The GFSI is a worldwide set of standards that auditing programs align with to gain broad acceptance. For example, the BRC or British Retail Consortium audit program is “approved” by the Global Food Safety Initiative and another popular audit, SQF or Safe Quality Food, is also aligned with the requirements spelled out in the Global Food Safety Initiative.

On the ground, auditing firms in the US crawl around a dairy plant for days executing the BRC audit or SQF audit.
Their work can lead to physical changes to a dairy plant structure, improved management schemes, and definitely reams of paper and binders that plants need to explain safety protocols and log daily compliance with safety protocols. Managing food safety and assisting auditors is a new job title and a continuous challenge at dairy plants of all sizes.

This is the world dairy manufacturers live in. And the demand for quality, safe food will only grow.

The FARM program is one provider offering animal care protocols and audit programs for dairy farms. This and other, similar programs will become the new norm for dairy farms, and each farm should accept these new regimens as a cost of doing business, and as proof of good cow management.

As animal care programs saturate the dairy industry and verify good practices on farms, only the need for communication will remain. Dairy must fight its enemies with the truth of countless hours of care for dairy cows. It’s a truth consumers deserve to know. JU

John Umhoefer has served as executive director of the Wisconsin Cheese Makers Association since 1992. You can phone John at (608) 828-4550; Fax him at (608) 828-4551; or e-mail John Umhoefer at jumhoefer@wischeesemakersassn. org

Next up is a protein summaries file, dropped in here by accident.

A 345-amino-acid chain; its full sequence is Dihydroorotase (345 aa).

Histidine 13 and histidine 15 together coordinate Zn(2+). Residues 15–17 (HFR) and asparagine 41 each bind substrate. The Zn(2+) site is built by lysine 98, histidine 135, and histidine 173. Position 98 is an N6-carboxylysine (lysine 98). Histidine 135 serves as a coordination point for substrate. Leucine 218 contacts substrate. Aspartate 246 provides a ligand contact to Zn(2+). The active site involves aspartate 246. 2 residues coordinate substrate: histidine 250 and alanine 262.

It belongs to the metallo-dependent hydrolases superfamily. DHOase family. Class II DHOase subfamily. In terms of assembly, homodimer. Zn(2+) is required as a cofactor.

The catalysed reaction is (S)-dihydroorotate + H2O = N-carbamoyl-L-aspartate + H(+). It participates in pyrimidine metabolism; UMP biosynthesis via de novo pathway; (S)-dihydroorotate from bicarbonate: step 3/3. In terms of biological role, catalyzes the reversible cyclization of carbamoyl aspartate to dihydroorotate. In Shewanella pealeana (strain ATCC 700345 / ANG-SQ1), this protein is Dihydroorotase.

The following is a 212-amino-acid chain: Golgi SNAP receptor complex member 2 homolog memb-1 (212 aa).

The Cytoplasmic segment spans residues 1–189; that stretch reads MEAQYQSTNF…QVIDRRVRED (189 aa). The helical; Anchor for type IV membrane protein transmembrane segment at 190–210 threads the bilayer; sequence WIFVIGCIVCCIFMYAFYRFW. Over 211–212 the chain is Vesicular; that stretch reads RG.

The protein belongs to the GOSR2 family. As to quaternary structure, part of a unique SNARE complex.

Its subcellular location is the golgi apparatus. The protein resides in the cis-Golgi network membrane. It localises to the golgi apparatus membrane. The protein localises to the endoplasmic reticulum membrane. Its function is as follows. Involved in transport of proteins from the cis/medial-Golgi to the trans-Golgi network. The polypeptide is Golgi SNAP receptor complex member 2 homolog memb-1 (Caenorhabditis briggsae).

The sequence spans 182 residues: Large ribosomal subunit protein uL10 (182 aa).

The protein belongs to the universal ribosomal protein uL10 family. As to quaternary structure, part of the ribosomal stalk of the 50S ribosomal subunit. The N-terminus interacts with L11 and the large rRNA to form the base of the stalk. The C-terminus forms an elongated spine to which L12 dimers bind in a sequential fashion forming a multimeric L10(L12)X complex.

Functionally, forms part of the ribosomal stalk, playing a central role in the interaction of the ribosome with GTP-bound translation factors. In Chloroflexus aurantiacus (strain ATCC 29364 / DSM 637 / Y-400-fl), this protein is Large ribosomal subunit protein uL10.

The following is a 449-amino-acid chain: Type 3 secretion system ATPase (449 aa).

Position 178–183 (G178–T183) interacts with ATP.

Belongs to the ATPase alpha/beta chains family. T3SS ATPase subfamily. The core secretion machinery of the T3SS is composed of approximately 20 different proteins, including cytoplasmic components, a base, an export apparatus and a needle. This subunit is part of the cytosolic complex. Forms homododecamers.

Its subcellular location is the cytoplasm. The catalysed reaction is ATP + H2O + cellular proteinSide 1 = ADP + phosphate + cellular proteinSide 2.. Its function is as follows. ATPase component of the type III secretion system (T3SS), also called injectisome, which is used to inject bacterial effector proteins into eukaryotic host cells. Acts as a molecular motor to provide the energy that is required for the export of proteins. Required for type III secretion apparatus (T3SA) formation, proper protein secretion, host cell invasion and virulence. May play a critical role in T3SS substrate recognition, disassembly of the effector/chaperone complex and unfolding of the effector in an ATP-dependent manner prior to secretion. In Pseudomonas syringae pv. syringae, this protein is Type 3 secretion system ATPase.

Other John Umhoefer Columns

 A Regulatory Hat Trick
 Flawed Security Program Bilks Wisconsin Dairy
 Leading Cheese Producers
 Success by the Numbers
 It’s Time for Training
 Exports Trump Farm Bill
 Wisconsin Specialty Cheese Institute’s 20-20 Vision
 Addressing Wastewater Head On
 Knowledge Opportunities Abound
 Say No to an Extreme Raw Milk Bill
 A Generation's Gift
 Government-Induced Uncertainty

 Decades Ahead on Food Safety
 Wisconsin’s Hot Winter
 A Successful Campaign for Babcock
 Ireland: Gearing Up For Growth
 Mired in Wash Water
 Less Government, More Dairy
An Interview With Jim Sartorii
The Other Solids Price Crush

 The Policy Answer Is Exports
 Rolling The Dice On Dairy Reforms
 Productive Changes In Wisconsin

 The Successful Idea Of DBIC
 Cheese Cuts Both Ways:
Consolidation and Growth
 IDFA's Deep Dairy Reforms
 Wisconsin In The Spotlight
 An Overbuilt Foundation

 What the New Governor Means To Wisconsin
 No Man's Land
 Dairy & Wisconsin’s New Leadership

Wisconsin Cheese Is Investing, Expanding
 Talking Competition
 Being Big Dairy
Upper Midwest Prospects in 2010
Upper Midwest Growth: Perspectives From The Farm
Blue Skies or Bust
Pushing Back Against A Tough 2009
Support Demand, Not Price
Dairy: A Good Bet in a Bad Economy
Wisconsin's Future: Growth
Keeping Sustainability Real
Nose Dive
Dairy Dives into 2009
Consider This...
 Fulls Vats
Implement Make Allowances ASAP
Security Reforms
Spring Forward
A Week of Clarity